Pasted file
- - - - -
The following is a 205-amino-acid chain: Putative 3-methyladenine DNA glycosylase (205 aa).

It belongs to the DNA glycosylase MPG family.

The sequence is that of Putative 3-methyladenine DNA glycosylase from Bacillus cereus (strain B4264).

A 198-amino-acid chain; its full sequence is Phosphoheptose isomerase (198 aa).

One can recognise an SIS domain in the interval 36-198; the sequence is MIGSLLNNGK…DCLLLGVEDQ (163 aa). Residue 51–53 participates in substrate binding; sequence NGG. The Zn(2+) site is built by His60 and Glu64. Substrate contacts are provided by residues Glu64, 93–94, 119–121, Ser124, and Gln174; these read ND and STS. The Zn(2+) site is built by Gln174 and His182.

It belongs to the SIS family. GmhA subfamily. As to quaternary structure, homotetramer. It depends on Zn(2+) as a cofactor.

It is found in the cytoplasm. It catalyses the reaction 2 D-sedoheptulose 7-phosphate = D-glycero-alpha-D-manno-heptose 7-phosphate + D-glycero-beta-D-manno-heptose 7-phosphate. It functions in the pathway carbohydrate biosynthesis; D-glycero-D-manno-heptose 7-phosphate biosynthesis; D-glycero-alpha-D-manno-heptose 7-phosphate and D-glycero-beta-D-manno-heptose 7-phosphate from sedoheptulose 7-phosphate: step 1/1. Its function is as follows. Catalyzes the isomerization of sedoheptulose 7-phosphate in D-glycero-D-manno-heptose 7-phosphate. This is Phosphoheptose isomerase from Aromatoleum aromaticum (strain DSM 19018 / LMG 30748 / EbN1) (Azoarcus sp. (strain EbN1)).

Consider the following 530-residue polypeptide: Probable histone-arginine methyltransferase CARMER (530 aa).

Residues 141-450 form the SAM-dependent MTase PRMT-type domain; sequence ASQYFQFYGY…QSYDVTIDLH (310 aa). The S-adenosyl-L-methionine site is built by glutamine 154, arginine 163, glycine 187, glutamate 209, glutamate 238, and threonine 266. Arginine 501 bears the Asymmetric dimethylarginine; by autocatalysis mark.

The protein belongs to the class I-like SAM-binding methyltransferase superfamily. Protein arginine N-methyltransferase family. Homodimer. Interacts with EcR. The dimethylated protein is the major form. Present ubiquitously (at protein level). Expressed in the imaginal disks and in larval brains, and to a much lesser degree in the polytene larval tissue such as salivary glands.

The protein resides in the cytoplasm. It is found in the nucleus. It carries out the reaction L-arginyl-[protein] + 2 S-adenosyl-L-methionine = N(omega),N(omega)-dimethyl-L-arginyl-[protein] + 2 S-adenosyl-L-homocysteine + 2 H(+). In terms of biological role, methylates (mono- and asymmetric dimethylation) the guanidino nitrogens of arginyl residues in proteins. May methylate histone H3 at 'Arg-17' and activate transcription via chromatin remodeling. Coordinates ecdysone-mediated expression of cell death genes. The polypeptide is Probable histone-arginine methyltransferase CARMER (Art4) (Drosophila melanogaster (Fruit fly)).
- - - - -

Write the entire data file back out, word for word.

The following is a 205-amino-acid chain: Putative 3-methyladenine DNA glycosylase (205 aa).

It belongs to the DNA glycosylase MPG family.

The sequence is that of Putative 3-methyladenine DNA glycosylase from Bacillus cereus (strain B4264).

A 198-amino-acid chain; its full sequence is Phosphoheptose isomerase (198 aa).

One can recognise an SIS domain in the interval 36-198; the sequence is MIGSLLNNGK…DCLLLGVEDQ (163 aa). Residue 51–53 participates in substrate binding; sequence NGG. The Zn(2+) site is built by His60 and Glu64. Substrate contacts are provided by residues Glu64, 93–94, 119–121, Ser124, and Gln174; these read ND and STS. The Zn(2+) site is built by Gln174 and His182.

It belongs to the SIS family. GmhA subfamily. As to quaternary structure, homotetramer. It depends on Zn(2+) as a cofactor.

It is found in the cytoplasm. It catalyses the reaction 2 D-sedoheptulose 7-phosphate = D-glycero-alpha-D-manno-heptose 7-phosphate + D-glycero-beta-D-manno-heptose 7-phosphate. It functions in the pathway carbohydrate biosynthesis; D-glycero-D-manno-heptose 7-phosphate biosynthesis; D-glycero-alpha-D-manno-heptose 7-phosphate and D-glycero-beta-D-manno-heptose 7-phosphate from sedoheptulose 7-phosphate: step 1/1. Its function is as follows. Catalyzes the isomerization of sedoheptulose 7-phosphate in D-glycero-D-manno-heptose 7-phosphate. This is Phosphoheptose isomerase from Aromatoleum aromaticum (strain DSM 19018 / LMG 30748 / EbN1) (Azoarcus sp. (strain EbN1)).

Consider the following 530-residue polypeptide: Probable histone-arginine methyltransferase CARMER (530 aa).

Residues 141-450 form the SAM-dependent MTase PRMT-type domain; sequence ASQYFQFYGY…QSYDVTIDLH (310 aa). The S-adenosyl-L-methionine site is built by glutamine 154, arginine 163, glycine 187, glutamate 209, glutamate 238, and threonine 266. Arginine 501 bears the Asymmetric dimethylarginine; by autocatalysis mark.

The protein belongs to the class I-like SAM-binding methyltransferase superfamily. Protein arginine N-methyltransferase family. Homodimer. Interacts with EcR. The dimethylated protein is the major form. Present ubiquitously (at protein level). Expressed in the imaginal disks and in larval brains, and to a much lesser degree in the polytene larval tissue such as salivary glands.

The protein resides in the cytoplasm. It is found in the nucleus. It carries out the reaction L-arginyl-[protein] + 2 S-adenosyl-L-methionine = N(omega),N(omega)-dimethyl-L-arginyl-[protein] + 2 S-adenosyl-L-homocysteine + 2 H(+). In terms of biological role, methylates (mono- and asymmetric dimethylation) the guanidino nitrogens of arginyl residues in proteins. May methylate histone H3 at 'Arg-17' and activate transcription via chromatin remodeling. Coordinates ecdysone-mediated expression of cell death genes. The polypeptide is Probable histone-arginine methyltransferase CARMER (Art4) (Drosophila melanogaster (Fruit fly)).